There is nothing worse than heading out laning for the weekend and some problem throws a spanner in the works and leaves you in the proverbial brown wet stuff.
A leaking radiator, fuel tank or just the simple spanner size that you left on the bench can abruptly change the mood of the day. But there are few little tricks that have been discovered over the years by those who trod these paths before us to get us all back to a place of sanctuary or just to save us a few shillings with a little bit of intuition.
The question does pop into the mind though, “who the hell thought of trying that?” but god bless ‘em … because it works!
Bottled up …
Tip … is for when you are stuck after that bottle opener you just can’t put your hand on required for the bottle of cold beer you have been promising yourself all day.
The Bonnet Pull …
The Bull Bar …
The Door Lock …
To be honest any square edge would suffice be it on rock sliders, steering protection plates or even roof guttering.
Tip … That spanner size that you have left at home is the only one you need to tighten up that leaking injector pipe. Well, grab that “odds n’ sods” tin pick out a bolt and couple of nuts.
Watch the video below on how to built a rudimentary spanner to assist you in your task …
Tanked up …
Tip … Loosing the precious liquid gold from the fuel tank? Be it from a split, or a hole from that last rock crawl, you need to preserve the loss or you may not get to your next planned fuel stop.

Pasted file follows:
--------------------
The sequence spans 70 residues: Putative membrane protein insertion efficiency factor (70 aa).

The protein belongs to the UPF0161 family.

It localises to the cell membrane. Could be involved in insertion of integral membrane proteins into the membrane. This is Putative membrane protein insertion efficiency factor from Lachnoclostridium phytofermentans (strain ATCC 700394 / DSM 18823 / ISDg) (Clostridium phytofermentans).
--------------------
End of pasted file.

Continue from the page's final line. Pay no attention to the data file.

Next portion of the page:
Well if you have that bar of soap from the wash kit to hand you are in luck.
Simply scrape the soap over the offending whole so as to build the layer up. It will eventually seal and work as a quick fix to get you to the nearest town to fix it with a more permanent solution such as liquid metal or tank putty.
Keeping cool …
Tip … When that radiator springs a leak it is always at the most inconvenient time. This time you will need to reach for the food boxes. Many of us know the old story of cracking an egg into the radiator filler cap, well that’s not quite correct, it’s only the egg white that you need and if you have a pot of ground pepper, a couple of shots of that will assist the job in hand too.
If it’s a coolant system rubber hose that splits, another valuable tip is to use a metal drinks can wrapped around the offending hose. Hold the can in place with the trusty gaffer tape or equivalent, even plenty of cable ties will be sufficient to slow or reduce the fluid loss extending your travelling distance before top ups.
Tip … Dust ingress over a long journey can become an irritable nightmare, tasting it and breathing it in. The point is, to find the entry points and seal them with adhesive foam , replace worn door seals or good old automotive mastic.
Short-term assistance to reduce the issue but not a fix, is to switch on the vehicles air con system switching it to recirculate. This will slightly increase the internal cabin pressure of your truck, so blowing outward on any dust ingress points.
Hot works …
Tip … Welding, not always something you would want to complete when out on the trails, but some times it has to be done. You’re never going to carry a welder around with you for that once in a blue moon situation. However if the issue arises there is a technique that can help you out of trouble.